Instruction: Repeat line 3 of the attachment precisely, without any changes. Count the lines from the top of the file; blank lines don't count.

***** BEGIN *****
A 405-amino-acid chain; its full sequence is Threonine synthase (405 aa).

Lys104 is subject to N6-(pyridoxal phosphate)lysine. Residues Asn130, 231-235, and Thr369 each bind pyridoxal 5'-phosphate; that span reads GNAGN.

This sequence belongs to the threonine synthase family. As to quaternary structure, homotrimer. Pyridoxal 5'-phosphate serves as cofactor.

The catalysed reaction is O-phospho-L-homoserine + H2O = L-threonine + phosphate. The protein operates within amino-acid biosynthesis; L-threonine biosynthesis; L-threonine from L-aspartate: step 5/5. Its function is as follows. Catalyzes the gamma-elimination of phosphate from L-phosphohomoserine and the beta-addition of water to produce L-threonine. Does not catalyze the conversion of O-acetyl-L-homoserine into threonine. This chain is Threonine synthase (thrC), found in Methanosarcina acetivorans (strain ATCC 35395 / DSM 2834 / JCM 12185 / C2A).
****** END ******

This sequence belongs to the threonine synthase family. As to quaternary structure, homotrimer. Pyridoxal 5'-phosphate serves as cofactor.